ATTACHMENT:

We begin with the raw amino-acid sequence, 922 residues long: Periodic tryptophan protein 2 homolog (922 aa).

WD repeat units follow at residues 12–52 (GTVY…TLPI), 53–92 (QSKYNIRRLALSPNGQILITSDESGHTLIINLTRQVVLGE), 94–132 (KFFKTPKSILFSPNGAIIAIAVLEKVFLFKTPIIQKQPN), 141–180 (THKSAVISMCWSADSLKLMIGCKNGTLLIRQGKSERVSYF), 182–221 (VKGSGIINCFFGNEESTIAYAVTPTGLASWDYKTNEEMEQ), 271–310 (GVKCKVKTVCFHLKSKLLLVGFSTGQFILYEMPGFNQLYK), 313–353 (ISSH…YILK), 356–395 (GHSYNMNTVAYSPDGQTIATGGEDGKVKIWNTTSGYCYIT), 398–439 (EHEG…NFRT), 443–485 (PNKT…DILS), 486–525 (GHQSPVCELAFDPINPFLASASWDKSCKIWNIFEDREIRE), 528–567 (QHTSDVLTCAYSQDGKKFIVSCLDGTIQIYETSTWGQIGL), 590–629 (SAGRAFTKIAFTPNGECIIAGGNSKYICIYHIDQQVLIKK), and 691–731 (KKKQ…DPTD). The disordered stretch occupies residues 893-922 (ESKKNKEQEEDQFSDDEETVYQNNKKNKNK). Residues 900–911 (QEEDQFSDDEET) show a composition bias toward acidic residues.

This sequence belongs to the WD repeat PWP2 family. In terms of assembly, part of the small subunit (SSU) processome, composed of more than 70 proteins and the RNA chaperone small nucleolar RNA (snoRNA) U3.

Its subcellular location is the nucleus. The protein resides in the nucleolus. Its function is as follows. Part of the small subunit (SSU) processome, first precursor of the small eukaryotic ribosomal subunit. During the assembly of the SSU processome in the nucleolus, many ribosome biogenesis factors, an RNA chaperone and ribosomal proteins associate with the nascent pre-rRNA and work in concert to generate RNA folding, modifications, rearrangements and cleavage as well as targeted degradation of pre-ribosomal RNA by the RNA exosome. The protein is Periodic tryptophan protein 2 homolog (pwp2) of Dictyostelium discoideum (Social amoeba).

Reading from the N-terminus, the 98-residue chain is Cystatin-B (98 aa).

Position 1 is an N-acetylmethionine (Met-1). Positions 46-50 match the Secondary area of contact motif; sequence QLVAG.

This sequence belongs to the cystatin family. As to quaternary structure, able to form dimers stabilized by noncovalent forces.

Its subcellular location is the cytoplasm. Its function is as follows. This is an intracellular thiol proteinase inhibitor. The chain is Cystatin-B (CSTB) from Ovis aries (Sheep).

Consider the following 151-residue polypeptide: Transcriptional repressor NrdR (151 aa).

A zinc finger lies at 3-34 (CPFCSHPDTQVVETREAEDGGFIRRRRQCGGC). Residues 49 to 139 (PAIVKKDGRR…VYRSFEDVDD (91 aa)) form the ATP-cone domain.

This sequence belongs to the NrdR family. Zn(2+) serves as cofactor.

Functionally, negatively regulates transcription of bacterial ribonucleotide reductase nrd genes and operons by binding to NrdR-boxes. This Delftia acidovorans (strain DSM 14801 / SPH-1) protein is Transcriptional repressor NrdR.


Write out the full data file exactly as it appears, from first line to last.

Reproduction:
We begin with the raw amino-acid sequence, 922 residues long: Periodic tryptophan protein 2 homolog (922 aa).

WD repeat units follow at residues 12–52 (GTVY…TLPI), 53–92 (QSKYNIRRLALSPNGQILITSDESGHTLIINLTRQVVLGE), 94–132 (KFFKTPKSILFSPNGAIIAIAVLEKVFLFKTPIIQKQPN), 141–180 (THKSAVISMCWSADSLKLMIGCKNGTLLIRQGKSERVSYF), 182–221 (VKGSGIINCFFGNEESTIAYAVTPTGLASWDYKTNEEMEQ), 271–310 (GVKCKVKTVCFHLKSKLLLVGFSTGQFILYEMPGFNQLYK), 313–353 (ISSH…YILK), 356–395 (GHSYNMNTVAYSPDGQTIATGGEDGKVKIWNTTSGYCYIT), 398–439 (EHEG…NFRT), 443–485 (PNKT…DILS), 486–525 (GHQSPVCELAFDPINPFLASASWDKSCKIWNIFEDREIRE), 528–567 (QHTSDVLTCAYSQDGKKFIVSCLDGTIQIYETSTWGQIGL), 590–629 (SAGRAFTKIAFTPNGECIIAGGNSKYICIYHIDQQVLIKK), and 691–731 (KKKQ…DPTD). The disordered stretch occupies residues 893-922 (ESKKNKEQEEDQFSDDEETVYQNNKKNKNK). Residues 900–911 (QEEDQFSDDEET) show a composition bias toward acidic residues.

This sequence belongs to the WD repeat PWP2 family. In terms of assembly, part of the small subunit (SSU) processome, composed of more than 70 proteins and the RNA chaperone small nucleolar RNA (snoRNA) U3.

Its subcellular location is the nucleus. The protein resides in the nucleolus. Its function is as follows. Part of the small subunit (SSU) processome, first precursor of the small eukaryotic ribosomal subunit. During the assembly of the SSU processome in the nucleolus, many ribosome biogenesis factors, an RNA chaperone and ribosomal proteins associate with the nascent pre-rRNA and work in concert to generate RNA folding, modifications, rearrangements and cleavage as well as targeted degradation of pre-ribosomal RNA by the RNA exosome. The protein is Periodic tryptophan protein 2 homolog (pwp2) of Dictyostelium discoideum (Social amoeba).

Reading from the N-terminus, the 98-residue chain is Cystatin-B (98 aa).

Position 1 is an N-acetylmethionine (Met-1). Positions 46-50 match the Secondary area of contact motif; sequence QLVAG.

This sequence belongs to the cystatin family. As to quaternary structure, able to form dimers stabilized by noncovalent forces.

Its subcellular location is the cytoplasm. Its function is as follows. This is an intracellular thiol proteinase inhibitor. The chain is Cystatin-B (CSTB) from Ovis aries (Sheep).

Consider the following 151-residue polypeptide: Transcriptional repressor NrdR (151 aa).

A zinc finger lies at 3-34 (CPFCSHPDTQVVETREAEDGGFIRRRRQCGGC). Residues 49 to 139 (PAIVKKDGRR…VYRSFEDVDD (91 aa)) form the ATP-cone domain.

This sequence belongs to the NrdR family. Zn(2+) serves as cofactor.

Functionally, negatively regulates transcription of bacterial ribonucleotide reductase nrd genes and operons by binding to NrdR-boxes. This Delftia acidovorans (strain DSM 14801 / SPH-1) protein is Transcriptional repressor NrdR.